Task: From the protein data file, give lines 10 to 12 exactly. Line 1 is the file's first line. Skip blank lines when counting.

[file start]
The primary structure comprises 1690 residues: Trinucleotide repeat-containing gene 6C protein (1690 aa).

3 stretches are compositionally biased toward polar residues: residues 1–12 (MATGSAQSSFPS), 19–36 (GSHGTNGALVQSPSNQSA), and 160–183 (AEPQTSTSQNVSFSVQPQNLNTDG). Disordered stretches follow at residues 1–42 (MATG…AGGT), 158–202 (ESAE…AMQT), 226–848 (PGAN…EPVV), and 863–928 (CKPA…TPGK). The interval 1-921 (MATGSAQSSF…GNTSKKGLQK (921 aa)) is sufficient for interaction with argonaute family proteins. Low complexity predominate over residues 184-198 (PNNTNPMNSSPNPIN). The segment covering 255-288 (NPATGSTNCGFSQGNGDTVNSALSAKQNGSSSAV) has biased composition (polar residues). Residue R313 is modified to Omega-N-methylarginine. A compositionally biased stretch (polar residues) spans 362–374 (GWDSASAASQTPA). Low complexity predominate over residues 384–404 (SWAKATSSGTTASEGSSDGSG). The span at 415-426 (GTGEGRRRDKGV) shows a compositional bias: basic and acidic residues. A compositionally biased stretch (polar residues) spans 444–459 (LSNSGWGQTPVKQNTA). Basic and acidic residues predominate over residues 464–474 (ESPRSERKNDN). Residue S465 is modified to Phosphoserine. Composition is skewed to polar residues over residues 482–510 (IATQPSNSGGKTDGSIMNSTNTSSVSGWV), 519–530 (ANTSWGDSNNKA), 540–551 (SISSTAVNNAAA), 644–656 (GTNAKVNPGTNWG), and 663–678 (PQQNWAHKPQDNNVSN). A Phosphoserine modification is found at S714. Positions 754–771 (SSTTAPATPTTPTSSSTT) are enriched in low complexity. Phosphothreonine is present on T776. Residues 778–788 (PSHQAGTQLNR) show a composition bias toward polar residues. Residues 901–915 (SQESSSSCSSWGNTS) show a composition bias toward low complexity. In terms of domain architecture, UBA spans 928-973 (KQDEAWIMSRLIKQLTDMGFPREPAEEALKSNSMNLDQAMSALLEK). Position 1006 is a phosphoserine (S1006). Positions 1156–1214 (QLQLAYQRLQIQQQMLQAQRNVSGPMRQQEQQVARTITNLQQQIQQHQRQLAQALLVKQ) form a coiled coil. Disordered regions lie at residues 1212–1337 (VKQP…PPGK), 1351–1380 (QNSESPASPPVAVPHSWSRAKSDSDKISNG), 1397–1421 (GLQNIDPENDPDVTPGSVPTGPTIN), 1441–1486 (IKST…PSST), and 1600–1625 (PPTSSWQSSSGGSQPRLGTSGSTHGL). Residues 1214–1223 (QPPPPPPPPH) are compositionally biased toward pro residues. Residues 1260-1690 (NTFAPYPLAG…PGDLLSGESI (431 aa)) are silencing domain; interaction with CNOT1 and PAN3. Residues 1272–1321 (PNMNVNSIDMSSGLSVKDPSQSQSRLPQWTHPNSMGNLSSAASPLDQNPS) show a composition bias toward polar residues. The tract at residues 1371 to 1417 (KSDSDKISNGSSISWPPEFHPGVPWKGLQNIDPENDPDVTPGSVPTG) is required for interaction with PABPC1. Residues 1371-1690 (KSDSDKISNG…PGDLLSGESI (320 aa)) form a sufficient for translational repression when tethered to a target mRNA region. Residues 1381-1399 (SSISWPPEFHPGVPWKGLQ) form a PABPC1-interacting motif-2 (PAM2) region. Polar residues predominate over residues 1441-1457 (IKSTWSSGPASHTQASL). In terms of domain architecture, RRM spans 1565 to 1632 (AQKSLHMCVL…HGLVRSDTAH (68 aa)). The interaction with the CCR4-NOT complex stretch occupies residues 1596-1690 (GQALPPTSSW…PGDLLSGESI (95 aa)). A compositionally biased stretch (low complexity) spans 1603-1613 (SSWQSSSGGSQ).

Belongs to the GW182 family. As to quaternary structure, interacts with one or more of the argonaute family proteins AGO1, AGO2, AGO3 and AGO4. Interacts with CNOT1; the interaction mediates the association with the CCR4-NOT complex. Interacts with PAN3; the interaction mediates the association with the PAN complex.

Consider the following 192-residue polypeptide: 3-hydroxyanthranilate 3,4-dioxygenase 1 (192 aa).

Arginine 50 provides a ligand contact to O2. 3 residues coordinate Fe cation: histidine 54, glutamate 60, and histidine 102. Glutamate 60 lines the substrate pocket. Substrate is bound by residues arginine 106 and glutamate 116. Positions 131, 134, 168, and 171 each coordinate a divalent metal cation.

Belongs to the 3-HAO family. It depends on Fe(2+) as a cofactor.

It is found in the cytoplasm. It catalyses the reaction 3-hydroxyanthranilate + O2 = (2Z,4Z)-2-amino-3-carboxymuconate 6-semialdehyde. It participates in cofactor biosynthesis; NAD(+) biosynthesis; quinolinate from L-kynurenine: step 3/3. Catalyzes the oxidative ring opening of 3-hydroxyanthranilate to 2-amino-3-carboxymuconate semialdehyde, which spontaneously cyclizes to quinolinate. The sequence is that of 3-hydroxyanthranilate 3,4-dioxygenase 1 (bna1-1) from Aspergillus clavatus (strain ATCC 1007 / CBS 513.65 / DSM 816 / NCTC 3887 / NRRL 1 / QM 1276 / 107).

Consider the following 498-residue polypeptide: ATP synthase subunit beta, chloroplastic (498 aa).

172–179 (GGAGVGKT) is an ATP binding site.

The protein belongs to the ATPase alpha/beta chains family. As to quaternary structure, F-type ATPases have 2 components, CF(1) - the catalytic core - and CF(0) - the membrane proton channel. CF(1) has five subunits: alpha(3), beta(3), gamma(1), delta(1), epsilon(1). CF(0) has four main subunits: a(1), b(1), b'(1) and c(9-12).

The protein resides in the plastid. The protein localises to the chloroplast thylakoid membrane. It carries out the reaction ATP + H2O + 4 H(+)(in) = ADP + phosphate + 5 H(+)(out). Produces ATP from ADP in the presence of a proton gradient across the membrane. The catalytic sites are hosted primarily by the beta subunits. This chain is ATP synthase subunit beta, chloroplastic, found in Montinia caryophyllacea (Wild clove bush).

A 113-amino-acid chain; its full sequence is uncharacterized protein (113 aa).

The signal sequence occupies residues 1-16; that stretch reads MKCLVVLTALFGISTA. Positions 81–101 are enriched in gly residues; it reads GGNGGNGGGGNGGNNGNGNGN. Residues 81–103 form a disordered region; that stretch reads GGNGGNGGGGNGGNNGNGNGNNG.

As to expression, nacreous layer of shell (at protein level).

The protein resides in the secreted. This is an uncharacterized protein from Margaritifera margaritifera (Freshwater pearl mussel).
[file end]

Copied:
The protein belongs to the ATPase alpha/beta chains family. As to quaternary structure, F-type ATPases have 2 components, CF(1) - the catalytic core - and CF(0) - the membrane proton channel. CF(1) has five subunits: alpha(3), beta(3), gamma(1), delta(1), epsilon(1). CF(0) has four main subunits: a(1), b(1), b'(1) and c(9-12).

The protein resides in the plastid. The protein localises to the chloroplast thylakoid membrane. It carries out the reaction ATP + H2O + 4 H(+)(in) = ADP + phosphate + 5 H(+)(out). Produces ATP from ADP in the presence of a proton gradient across the membrane. The catalytic sites are hosted primarily by the beta subunits. This chain is ATP synthase subunit beta, chloroplastic, found in Montinia caryophyllacea (Wild clove bush).

A 113-amino-acid chain; its full sequence is uncharacterized protein (113 aa).